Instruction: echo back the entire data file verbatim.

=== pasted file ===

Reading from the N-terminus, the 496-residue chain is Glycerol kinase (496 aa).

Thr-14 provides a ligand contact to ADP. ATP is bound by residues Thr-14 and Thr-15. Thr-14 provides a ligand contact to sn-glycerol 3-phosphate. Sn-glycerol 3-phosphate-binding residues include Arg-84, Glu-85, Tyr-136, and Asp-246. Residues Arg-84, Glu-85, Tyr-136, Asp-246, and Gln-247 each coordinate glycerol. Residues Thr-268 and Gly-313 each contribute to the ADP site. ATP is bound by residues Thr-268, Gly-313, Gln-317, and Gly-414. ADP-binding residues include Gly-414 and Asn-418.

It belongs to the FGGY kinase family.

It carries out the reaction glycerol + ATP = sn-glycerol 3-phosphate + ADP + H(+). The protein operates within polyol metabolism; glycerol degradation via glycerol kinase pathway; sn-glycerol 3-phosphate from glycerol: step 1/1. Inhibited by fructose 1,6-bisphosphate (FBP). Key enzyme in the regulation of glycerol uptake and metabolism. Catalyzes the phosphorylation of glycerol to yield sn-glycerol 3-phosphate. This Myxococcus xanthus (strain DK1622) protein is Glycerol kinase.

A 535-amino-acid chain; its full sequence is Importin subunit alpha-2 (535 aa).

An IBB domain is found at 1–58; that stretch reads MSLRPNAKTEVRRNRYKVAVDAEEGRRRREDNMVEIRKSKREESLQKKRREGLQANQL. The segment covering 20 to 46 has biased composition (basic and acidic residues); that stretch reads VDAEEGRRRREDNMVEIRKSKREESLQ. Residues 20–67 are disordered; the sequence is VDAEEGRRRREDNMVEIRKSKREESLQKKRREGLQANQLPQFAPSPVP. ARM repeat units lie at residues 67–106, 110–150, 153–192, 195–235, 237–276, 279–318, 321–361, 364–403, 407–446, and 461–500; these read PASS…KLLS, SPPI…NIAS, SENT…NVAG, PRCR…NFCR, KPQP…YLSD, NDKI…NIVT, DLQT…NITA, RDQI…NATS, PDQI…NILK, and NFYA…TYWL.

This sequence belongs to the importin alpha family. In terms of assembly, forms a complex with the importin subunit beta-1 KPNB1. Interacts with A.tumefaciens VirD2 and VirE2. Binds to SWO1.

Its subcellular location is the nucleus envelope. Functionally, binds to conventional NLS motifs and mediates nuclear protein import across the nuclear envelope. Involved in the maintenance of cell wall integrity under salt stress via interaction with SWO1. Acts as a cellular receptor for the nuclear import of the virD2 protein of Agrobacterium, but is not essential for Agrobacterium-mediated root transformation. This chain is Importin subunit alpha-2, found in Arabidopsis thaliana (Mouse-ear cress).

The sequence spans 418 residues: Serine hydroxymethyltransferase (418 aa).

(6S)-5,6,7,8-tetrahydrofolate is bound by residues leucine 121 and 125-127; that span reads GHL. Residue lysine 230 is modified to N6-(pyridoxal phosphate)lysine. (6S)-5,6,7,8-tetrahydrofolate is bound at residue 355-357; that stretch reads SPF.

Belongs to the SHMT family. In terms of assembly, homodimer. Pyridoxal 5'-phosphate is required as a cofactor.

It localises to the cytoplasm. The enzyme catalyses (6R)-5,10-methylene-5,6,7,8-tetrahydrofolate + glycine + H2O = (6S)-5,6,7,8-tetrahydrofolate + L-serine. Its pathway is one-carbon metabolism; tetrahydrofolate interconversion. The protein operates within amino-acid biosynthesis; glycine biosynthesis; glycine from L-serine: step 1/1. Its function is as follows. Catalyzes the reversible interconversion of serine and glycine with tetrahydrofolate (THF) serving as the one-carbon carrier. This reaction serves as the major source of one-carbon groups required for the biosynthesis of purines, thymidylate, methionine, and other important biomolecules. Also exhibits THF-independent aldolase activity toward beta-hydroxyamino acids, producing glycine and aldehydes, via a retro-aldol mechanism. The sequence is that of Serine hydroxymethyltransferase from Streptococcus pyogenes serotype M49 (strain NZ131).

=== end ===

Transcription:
Reading from the N-terminus, the 496-residue chain is Glycerol kinase (496 aa).

Thr-14 provides a ligand contact to ADP. ATP is bound by residues Thr-14 and Thr-15. Thr-14 provides a ligand contact to sn-glycerol 3-phosphate. Sn-glycerol 3-phosphate-binding residues include Arg-84, Glu-85, Tyr-136, and Asp-246. Residues Arg-84, Glu-85, Tyr-136, Asp-246, and Gln-247 each coordinate glycerol. Residues Thr-268 and Gly-313 each contribute to the ADP site. ATP is bound by residues Thr-268, Gly-313, Gln-317, and Gly-414. ADP-binding residues include Gly-414 and Asn-418.

It belongs to the FGGY kinase family.

It carries out the reaction glycerol + ATP = sn-glycerol 3-phosphate + ADP + H(+). The protein operates within polyol metabolism; glycerol degradation via glycerol kinase pathway; sn-glycerol 3-phosphate from glycerol: step 1/1. Inhibited by fructose 1,6-bisphosphate (FBP). Key enzyme in the regulation of glycerol uptake and metabolism. Catalyzes the phosphorylation of glycerol to yield sn-glycerol 3-phosphate. This Myxococcus xanthus (strain DK1622) protein is Glycerol kinase.

A 535-amino-acid chain; its full sequence is Importin subunit alpha-2 (535 aa).

An IBB domain is found at 1–58; that stretch reads MSLRPNAKTEVRRNRYKVAVDAEEGRRRREDNMVEIRKSKREESLQKKRREGLQANQL. The segment covering 20 to 46 has biased composition (basic and acidic residues); that stretch reads VDAEEGRRRREDNMVEIRKSKREESLQ. Residues 20–67 are disordered; the sequence is VDAEEGRRRREDNMVEIRKSKREESLQKKRREGLQANQLPQFAPSPVP. ARM repeat units lie at residues 67–106, 110–150, 153–192, 195–235, 237–276, 279–318, 321–361, 364–403, 407–446, and 461–500; these read PASS…KLLS, SPPI…NIAS, SENT…NVAG, PRCR…NFCR, KPQP…YLSD, NDKI…NIVT, DLQT…NITA, RDQI…NATS, PDQI…NILK, and NFYA…TYWL.

This sequence belongs to the importin alpha family. In terms of assembly, forms a complex with the importin subunit beta-1 KPNB1. Interacts with A.tumefaciens VirD2 and VirE2. Binds to SWO1.

Its subcellular location is the nucleus envelope. Functionally, binds to conventional NLS motifs and mediates nuclear protein import across the nuclear envelope. Involved in the maintenance of cell wall integrity under salt stress via interaction with SWO1. Acts as a cellular receptor for the nuclear import of the virD2 protein of Agrobacterium, but is not essential for Agrobacterium-mediated root transformation. This chain is Importin subunit alpha-2, found in Arabidopsis thaliana (Mouse-ear cress).

The sequence spans 418 residues: Serine hydroxymethyltransferase (418 aa).

(6S)-5,6,7,8-tetrahydrofolate is bound by residues leucine 121 and 125-127; that span reads GHL. Residue lysine 230 is modified to N6-(pyridoxal phosphate)lysine. (6S)-5,6,7,8-tetrahydrofolate is bound at residue 355-357; that stretch reads SPF.

Belongs to the SHMT family. In terms of assembly, homodimer. Pyridoxal 5'-phosphate is required as a cofactor.

It localises to the cytoplasm. The enzyme catalyses (6R)-5,10-methylene-5,6,7,8-tetrahydrofolate + glycine + H2O = (6S)-5,6,7,8-tetrahydrofolate + L-serine. Its pathway is one-carbon metabolism; tetrahydrofolate interconversion. The protein operates within amino-acid biosynthesis; glycine biosynthesis; glycine from L-serine: step 1/1. Its function is as follows. Catalyzes the reversible interconversion of serine and glycine with tetrahydrofolate (THF) serving as the one-carbon carrier. This reaction serves as the major source of one-carbon groups required for the biosynthesis of purines, thymidylate, methionine, and other important biomolecules. Also exhibits THF-independent aldolase activity toward beta-hydroxyamino acids, producing glycine and aldehydes, via a retro-aldol mechanism. The sequence is that of Serine hydroxymethyltransferase from Streptococcus pyogenes serotype M49 (strain NZ131).